It was decided that a centralised approach would be more efficient and give greater control, rather than mobilising NHS or academic labs, and funding them to expand operations. This may have been a mistake, freezing out existing public sector laboratories in order to create private businesses.
Sir Paul Nurse, told The Independent he believed it had been a mistake for the government not to mobilise local laboratories across the country.
“I reached out to Downing Street early on but it seems that the local route was not even considered,” he said. “That was a tactical error in my view, because it was self-evident from the beginning that a locally managed solution would have been effective.
It was needed until the big labs got going, which was going to take time given the lack of preparation.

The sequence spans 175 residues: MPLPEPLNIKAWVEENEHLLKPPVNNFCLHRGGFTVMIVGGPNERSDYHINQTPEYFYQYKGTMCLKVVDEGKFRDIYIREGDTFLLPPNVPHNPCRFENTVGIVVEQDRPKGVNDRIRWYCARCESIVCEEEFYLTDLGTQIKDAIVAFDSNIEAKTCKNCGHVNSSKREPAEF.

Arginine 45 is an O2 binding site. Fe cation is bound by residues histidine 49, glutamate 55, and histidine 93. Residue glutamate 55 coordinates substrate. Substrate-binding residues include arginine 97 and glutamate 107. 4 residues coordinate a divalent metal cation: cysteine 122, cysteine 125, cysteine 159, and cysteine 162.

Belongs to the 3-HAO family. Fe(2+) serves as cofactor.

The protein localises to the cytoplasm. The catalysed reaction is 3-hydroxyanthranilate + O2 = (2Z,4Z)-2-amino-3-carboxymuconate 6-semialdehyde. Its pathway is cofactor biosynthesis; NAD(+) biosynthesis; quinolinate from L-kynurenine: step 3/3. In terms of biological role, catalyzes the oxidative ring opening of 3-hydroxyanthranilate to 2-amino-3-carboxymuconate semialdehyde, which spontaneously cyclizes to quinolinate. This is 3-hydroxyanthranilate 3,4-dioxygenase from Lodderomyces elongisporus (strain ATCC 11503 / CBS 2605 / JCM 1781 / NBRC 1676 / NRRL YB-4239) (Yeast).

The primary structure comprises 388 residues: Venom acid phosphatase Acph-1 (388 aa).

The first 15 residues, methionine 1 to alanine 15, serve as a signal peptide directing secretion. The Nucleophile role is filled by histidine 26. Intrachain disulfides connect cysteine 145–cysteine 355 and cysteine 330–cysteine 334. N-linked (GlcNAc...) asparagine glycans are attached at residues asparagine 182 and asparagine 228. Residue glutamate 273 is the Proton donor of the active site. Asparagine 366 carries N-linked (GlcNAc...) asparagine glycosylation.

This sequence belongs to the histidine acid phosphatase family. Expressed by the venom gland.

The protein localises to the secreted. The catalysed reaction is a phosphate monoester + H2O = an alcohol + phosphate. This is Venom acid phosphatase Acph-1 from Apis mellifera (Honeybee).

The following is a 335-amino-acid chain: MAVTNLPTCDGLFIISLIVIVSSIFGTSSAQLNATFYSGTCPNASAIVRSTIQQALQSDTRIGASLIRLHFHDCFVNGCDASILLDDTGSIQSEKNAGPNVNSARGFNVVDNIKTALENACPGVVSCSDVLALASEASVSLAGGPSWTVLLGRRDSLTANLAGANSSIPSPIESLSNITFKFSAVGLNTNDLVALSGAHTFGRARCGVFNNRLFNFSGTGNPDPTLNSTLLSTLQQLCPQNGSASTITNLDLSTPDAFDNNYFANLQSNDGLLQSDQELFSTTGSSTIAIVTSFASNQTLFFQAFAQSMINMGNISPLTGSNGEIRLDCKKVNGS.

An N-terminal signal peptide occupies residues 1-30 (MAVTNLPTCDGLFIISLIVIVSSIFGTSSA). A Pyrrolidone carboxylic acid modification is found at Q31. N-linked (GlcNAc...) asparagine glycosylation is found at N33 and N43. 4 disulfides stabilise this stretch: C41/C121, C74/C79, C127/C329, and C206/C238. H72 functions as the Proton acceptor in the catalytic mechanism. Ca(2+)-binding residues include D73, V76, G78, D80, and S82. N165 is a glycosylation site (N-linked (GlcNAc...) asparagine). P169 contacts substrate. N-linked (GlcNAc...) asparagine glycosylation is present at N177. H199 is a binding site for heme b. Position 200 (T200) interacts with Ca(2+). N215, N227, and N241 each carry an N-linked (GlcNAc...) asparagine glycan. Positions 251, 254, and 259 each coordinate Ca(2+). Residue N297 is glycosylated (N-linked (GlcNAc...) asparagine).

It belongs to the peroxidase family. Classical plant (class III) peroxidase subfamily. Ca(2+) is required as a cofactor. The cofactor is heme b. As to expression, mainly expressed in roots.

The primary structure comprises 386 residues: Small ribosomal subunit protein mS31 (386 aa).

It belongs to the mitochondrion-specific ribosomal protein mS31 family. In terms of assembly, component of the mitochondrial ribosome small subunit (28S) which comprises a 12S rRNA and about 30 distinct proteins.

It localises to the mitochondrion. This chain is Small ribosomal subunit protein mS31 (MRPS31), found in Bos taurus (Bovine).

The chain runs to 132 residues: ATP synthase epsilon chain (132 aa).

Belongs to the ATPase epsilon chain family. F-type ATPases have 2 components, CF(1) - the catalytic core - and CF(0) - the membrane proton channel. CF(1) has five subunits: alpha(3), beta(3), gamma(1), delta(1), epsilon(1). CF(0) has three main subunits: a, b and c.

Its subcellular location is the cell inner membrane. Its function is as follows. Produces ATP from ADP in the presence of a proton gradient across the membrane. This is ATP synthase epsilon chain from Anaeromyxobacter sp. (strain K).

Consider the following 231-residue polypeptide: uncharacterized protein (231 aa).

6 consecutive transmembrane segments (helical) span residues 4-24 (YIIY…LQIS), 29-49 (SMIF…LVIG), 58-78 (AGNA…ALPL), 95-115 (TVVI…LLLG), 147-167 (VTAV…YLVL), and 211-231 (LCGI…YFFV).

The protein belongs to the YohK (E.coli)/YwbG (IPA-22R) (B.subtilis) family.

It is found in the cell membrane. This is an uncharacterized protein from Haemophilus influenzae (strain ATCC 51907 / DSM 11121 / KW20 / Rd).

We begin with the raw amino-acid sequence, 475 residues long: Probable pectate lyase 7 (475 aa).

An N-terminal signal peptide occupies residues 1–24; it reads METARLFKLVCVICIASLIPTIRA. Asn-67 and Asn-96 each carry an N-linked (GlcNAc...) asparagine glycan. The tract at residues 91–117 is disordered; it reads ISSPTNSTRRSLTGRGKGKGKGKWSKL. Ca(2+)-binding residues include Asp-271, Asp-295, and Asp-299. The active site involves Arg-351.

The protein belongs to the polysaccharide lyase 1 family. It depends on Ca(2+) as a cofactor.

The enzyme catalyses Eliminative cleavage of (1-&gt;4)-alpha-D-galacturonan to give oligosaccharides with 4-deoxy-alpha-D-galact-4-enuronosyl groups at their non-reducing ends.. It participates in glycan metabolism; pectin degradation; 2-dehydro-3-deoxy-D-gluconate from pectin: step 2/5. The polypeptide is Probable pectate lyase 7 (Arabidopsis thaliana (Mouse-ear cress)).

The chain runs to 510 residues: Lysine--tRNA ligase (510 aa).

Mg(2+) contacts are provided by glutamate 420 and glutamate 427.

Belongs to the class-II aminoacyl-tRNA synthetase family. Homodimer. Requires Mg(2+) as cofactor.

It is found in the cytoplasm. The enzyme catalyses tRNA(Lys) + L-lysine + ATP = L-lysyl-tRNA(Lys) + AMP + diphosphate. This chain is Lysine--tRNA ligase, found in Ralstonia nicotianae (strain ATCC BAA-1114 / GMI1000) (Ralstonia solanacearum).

What we did at The Crick could have been done and activated at university and medical school labs across the country, which were dormant because of lockdown.
“Our local Crick lab can turn around tests in 24 hours, even under 12 hours. In these big labs it’s been as long as five days – that is next to useless. There was a failure to think creatively about how to deal with testing and the decision to set up these labs has been shrouded in mystery, at least to me. Who made the decision? Why was it made? Who advised on it? What did it cost?”
What is clear is that it was expensive, accused of contracting irregularities and not as reliable as promised. Perhaps unsurprising since it was overseen by accountancy giant Deloitte, fined for Serco tagging scandal and improperly awarded contracts in South Africa.